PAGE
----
Butterfly: 2.75-3.4” (7.0-8.6 cm). The largest southeastern sulphur. Females are larger than males. Open wings (Dorsal): Males are bright yellow with a bright orange bar. The hindwing is yellow with orange edges. Females may be golden-yellow or creamy white. Summer-form females are creamy white with narrow dark borders. Winter-form females are yellow: the outer edge of the hindwing is suffused with orange/red. There are conspicuous dark spots on her dorsal-wing edges. Females lack the orange bar.
Closed wings (Ventral): Male is bright yellow with small dark spots. Summer-form female is orange yellow with fine dark mottling. Winter-form female is more heavily marked.
Egg: Initially, a white spindle laid singly on new growth of host. Turns yellow.
Caterpillar: Typically green tinged with yellow. A chain of black triangles lines the sides. There are many very short, black spines. There is also a yellow form with black patches on the sides. Caterpillars that eat leaves are green while those that eat flowers become yellow.
Chrysalis: May be light blue-green with a yellow lateral line on the abdomen and a dark green mid-dorsal line. Wing veins are pale. Or may be a light purple/rose color mottled with white and yellow. Wing veins are yellow.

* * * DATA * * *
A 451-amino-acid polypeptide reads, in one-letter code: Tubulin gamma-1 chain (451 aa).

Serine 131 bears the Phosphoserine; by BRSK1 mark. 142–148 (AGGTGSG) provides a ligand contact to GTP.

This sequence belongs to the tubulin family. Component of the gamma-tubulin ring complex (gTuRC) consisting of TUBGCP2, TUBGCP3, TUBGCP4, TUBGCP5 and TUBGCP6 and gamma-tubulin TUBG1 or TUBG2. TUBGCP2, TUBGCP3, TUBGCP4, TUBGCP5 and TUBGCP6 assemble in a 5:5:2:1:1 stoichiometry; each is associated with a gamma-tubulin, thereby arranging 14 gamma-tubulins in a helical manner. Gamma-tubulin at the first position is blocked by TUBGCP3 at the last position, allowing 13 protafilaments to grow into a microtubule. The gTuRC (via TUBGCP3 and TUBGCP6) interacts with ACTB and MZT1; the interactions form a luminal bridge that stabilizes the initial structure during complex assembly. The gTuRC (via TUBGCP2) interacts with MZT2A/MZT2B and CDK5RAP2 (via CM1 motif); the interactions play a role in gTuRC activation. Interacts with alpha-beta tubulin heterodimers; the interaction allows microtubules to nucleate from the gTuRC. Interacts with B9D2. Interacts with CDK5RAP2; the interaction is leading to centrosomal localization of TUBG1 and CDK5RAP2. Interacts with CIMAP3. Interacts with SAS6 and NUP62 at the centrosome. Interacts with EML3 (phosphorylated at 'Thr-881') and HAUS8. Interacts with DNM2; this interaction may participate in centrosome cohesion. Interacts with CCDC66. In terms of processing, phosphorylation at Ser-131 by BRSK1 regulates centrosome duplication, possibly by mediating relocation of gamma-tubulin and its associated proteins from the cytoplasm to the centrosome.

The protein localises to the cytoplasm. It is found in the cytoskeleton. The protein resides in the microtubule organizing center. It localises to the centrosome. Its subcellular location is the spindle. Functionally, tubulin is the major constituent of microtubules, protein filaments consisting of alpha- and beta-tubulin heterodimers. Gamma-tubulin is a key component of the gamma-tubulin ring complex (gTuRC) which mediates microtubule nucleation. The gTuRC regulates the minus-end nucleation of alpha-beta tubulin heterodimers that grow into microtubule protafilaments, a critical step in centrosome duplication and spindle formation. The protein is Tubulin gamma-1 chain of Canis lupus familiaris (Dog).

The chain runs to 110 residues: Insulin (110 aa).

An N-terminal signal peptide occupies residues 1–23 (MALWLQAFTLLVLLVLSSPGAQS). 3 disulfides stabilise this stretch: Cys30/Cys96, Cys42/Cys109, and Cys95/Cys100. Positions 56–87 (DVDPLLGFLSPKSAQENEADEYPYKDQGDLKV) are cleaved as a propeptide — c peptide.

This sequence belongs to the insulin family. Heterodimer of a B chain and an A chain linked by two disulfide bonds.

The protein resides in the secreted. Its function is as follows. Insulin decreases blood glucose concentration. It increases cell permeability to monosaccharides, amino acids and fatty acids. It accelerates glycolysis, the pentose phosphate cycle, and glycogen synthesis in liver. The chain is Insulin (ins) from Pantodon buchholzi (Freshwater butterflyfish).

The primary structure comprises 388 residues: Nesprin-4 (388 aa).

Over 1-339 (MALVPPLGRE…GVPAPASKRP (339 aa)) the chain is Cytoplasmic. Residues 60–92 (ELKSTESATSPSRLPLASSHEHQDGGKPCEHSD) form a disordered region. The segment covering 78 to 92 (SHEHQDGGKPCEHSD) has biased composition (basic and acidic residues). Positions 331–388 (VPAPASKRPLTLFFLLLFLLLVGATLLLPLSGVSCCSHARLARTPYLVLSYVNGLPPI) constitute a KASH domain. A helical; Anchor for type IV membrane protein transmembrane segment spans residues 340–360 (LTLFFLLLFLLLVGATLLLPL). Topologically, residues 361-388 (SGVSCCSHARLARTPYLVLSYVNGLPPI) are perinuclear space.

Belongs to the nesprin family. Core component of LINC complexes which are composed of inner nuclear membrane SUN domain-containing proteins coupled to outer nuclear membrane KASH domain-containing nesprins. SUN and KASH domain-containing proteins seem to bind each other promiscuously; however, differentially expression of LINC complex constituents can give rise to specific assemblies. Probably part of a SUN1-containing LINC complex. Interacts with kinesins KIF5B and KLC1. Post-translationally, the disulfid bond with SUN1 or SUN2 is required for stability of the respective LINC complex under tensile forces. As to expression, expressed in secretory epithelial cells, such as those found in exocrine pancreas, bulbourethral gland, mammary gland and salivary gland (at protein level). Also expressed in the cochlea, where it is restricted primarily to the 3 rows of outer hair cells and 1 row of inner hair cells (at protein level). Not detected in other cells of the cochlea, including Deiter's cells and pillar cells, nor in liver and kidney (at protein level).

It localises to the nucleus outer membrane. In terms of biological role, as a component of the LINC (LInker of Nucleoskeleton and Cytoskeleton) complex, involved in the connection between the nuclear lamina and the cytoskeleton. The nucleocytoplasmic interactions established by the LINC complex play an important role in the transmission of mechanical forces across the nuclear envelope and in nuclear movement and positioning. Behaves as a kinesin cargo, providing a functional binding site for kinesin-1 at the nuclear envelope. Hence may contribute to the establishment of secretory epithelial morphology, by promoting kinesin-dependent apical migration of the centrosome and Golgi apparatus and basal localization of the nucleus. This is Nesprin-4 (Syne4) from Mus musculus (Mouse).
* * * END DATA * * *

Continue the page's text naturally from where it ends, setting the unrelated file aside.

Orange-barred Sulphurs became established in Florida in the late 1920’s and have become common residents. They fly year-round in south Florida and spread north each year, but they are uncommon in the Panhandle. Although these sulphurs are less migratory than Cloudless Sulphurs, there are numerous records throughout the eastern United States. Alabama’s documented sighting occurred on December 2, 2013 when both Patsy Russo and Ben Garmon photographed a winter-form female on Dauphin Island.
A dot on the county map indicates that there is at least one documented record of the species within that county. In some cases, a species may be common throughout the county, in others it may be found in only a specific habitat.
The sightings bar graphs depict the timing of flight(s) within each of three geographic regions. Place your cursor on a bar within the graph to see the number of individuals recorded during that period.
The abundance calendar displays the total number of individuals recorded within each week of the month. Both the graphs and the calendar are on based data collection that began in 2000.
The records analyzed here are only a beginning. As more data is collected, these maps and graphs will paint a more accurate picture of distribution and abundance in Alabama. Submit your sightings to firstname.lastname@example.org.
Sightings in the following counties: Mobile
View county names by moving the mouse over a county or view a map with county names
Open habitats including urban and disturbed areas.
Various woody sennas (Senna spp.) are used in Florida.
No host plant has been documented in Alabama.